Haddock, Mark (2019) Existential Therapists’ Perspectives on Encouraging Clients’ Exploration of Meaning and Death. Masters thesis, University of Huddersfield.
Abstract

This research investigates existential therapists’ perspectives on the challenges involved in encouraging clients to engage with the issues of meaning and mortality. While prior literature relating to outcomes and processes of existential therapy is limited, the current project aims to clarify existential therapists’ views on the latter. The challenges therapists feel they face in helping clients explore questions about meaning and death and how they believe these might be met, will hopefully be better understood.

Questionnaires and follow-up interviews, both by email, were carried out with eight existential therapists. Thematic analysis was applied and three key themes decided on: the importance of allowing clients space in therapy to express themselves in their own way, the significance of therapists using themselves with caution in therapy and the relevance of therapists’ assumptions about the relative nature of truth. This analysis highlighted the difficulty existential therapists often felt they had in managing the tension between engaging clients in discussions about meaning and mortality and not directing the process, but also the considerable degree of success they believed they had in achieving clients’ engagement with these issues.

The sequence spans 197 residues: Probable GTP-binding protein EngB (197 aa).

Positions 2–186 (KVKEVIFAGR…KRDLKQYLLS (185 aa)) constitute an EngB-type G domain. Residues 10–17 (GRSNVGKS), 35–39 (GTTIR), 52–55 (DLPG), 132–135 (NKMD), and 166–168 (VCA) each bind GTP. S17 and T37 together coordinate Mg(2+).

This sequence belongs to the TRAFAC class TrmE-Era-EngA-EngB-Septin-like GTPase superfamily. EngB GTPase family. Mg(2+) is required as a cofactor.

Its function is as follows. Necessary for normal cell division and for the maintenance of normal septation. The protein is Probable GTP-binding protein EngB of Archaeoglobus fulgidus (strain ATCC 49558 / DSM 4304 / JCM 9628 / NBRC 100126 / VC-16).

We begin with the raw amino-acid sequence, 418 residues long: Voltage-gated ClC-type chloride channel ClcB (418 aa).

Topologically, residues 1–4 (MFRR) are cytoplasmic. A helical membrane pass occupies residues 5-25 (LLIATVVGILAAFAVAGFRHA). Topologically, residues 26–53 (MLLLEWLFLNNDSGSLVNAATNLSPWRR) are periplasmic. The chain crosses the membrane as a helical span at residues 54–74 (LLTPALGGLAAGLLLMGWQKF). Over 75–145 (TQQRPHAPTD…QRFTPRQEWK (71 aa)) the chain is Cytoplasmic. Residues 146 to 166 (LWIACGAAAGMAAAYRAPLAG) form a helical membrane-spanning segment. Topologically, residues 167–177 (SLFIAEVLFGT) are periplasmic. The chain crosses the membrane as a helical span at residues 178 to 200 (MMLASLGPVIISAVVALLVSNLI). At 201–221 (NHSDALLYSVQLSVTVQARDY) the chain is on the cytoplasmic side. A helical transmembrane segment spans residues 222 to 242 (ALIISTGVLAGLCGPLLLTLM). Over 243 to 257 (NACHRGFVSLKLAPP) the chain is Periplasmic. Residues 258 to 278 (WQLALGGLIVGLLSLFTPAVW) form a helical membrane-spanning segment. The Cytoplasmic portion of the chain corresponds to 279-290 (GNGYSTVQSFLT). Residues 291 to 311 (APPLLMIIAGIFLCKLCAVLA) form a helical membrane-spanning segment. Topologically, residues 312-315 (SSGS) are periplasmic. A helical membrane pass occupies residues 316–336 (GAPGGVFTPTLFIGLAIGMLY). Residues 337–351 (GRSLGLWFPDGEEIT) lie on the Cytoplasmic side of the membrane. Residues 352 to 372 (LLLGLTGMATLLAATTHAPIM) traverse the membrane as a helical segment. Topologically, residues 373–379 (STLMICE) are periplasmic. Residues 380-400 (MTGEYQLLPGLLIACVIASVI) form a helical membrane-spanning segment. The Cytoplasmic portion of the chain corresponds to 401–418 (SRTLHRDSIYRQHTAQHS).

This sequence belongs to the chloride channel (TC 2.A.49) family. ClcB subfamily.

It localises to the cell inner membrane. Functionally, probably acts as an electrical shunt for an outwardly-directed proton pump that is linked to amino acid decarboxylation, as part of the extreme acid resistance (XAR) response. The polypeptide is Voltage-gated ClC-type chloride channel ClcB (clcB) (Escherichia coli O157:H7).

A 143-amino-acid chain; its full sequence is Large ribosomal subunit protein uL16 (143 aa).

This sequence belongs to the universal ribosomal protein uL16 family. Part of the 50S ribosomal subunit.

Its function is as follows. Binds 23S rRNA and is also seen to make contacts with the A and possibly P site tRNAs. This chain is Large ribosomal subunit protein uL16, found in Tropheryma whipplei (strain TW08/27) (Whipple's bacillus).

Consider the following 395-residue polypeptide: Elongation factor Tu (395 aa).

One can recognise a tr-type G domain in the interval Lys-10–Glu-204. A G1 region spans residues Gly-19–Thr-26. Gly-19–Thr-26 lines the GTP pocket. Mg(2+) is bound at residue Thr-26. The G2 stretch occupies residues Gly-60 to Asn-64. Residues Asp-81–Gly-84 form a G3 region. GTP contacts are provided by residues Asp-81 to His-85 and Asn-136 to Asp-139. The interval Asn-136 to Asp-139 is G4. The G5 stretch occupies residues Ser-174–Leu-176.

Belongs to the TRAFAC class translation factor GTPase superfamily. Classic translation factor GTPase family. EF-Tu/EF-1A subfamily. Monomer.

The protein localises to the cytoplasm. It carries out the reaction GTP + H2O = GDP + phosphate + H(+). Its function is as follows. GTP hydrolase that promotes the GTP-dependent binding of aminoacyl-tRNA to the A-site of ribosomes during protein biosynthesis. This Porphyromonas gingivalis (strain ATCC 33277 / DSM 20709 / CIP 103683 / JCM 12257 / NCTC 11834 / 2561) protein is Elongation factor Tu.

This study produces potentially significant insights into the ways existential therapists feel they engage clients with the issues of meaning and mortality and suggests further research may build on this, especially around the ways in which questions about meaning and death relate to each other.

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